Credit Report Terminology


A complex mathematical model. In credit scoring, it is used to compare data in millions of credit reports and predict a person's likelihood to repay debts.

Application scoring

The use of a statistical model to objectively evaluate and “score” credit applications and credit bureau data in order to assess likely future performance. It is a decision making tool to help businesses make decisions such as whether to accept or decline the application.


A proceeding in Bankruptcy Court that may legally release a person from repaying debts owed. Credit reports normally include bankruptcies for up to 10 years.


The balance on a credit obligation that a lender no longer expects to be repaid and writes off as a bad debt.


Attempted recovery of a past-due credit obligation by a collection department or agency.

Consumer credit file

A credit bureau record on a given individual. It may include: consumer name, address, Social Security number, credit history, inquiries, collection records, and public records such as bankruptcy filings and tax liens. This is the basis for your credit report.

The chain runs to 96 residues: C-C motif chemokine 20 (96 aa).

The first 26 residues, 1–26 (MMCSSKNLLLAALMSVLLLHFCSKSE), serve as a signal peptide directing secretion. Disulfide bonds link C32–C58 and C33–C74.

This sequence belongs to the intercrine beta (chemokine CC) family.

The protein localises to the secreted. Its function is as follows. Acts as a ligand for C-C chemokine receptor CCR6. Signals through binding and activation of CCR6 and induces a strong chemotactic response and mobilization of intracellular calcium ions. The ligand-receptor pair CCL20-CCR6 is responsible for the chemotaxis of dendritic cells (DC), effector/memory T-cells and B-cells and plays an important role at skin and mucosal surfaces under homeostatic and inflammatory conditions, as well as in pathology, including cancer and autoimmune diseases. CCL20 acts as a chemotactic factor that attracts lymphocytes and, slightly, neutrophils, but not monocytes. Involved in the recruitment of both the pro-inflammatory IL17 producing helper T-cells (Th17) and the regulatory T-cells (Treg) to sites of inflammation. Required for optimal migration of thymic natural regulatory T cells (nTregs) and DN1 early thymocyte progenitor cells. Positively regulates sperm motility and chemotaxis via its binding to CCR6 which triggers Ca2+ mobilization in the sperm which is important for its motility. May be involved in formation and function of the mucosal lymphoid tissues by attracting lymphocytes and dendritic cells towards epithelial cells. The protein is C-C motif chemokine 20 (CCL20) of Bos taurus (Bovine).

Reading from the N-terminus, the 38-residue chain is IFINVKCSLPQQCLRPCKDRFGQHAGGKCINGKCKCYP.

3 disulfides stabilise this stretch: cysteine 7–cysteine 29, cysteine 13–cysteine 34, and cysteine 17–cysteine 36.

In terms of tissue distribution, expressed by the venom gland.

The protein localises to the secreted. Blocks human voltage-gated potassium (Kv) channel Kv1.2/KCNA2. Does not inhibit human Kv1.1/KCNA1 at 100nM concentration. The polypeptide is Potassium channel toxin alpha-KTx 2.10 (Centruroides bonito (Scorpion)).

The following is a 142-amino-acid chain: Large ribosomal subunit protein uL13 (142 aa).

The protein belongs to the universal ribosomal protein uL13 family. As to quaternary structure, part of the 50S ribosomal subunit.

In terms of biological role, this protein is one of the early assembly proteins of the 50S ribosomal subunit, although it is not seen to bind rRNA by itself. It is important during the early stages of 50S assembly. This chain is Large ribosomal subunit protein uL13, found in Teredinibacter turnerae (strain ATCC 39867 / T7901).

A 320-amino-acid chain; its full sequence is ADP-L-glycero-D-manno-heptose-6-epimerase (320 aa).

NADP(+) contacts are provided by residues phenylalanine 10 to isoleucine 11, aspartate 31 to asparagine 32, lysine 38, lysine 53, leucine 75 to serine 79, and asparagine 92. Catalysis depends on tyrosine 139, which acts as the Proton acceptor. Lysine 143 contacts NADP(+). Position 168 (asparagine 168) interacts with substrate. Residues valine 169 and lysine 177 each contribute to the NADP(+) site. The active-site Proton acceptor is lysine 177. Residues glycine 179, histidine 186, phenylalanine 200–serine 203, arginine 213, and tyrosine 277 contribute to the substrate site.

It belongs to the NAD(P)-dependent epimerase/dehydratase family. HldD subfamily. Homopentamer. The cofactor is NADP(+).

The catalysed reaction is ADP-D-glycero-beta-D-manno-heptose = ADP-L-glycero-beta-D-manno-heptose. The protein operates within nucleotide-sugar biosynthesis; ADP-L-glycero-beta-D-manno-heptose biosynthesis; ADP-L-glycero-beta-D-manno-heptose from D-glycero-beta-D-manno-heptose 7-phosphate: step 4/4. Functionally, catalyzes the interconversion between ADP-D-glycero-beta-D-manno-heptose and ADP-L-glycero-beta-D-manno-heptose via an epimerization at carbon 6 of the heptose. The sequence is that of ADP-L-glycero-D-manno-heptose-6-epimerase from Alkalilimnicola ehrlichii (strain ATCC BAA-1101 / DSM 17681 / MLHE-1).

Credit bureau

A credit reporting agency that is a clearinghouse for information on the credit rating of individuals or firms. The three largest credit bureaus are Experian, Equifax, TransUnion

Credit bureau risk score

A type of credit score based solely on data stored at the major credit bureaus. It offers a snapshot of a consumer's credit risk at a particular point in time, and rates the likelihood that the consumer will repay debts as agreed. Each credit bureau generates a different credit score using proprietary scoring models.

Credit history

A record of how a consumer has repaid credit obligations in the past.

Credit obligation

An agreement by which a person is legally bound to pay back borrowed money or used credit.

Credit report

Information communicated by a credit reporting agency that reflects on a consumer's credit standing. Most credit reports include: consumer name, address, credit history, inquiries, collection records and any public records such as bankruptcy filings and tax liens. This is not the same as a credit score. See Credit Score.

Credit Report Terminology continued »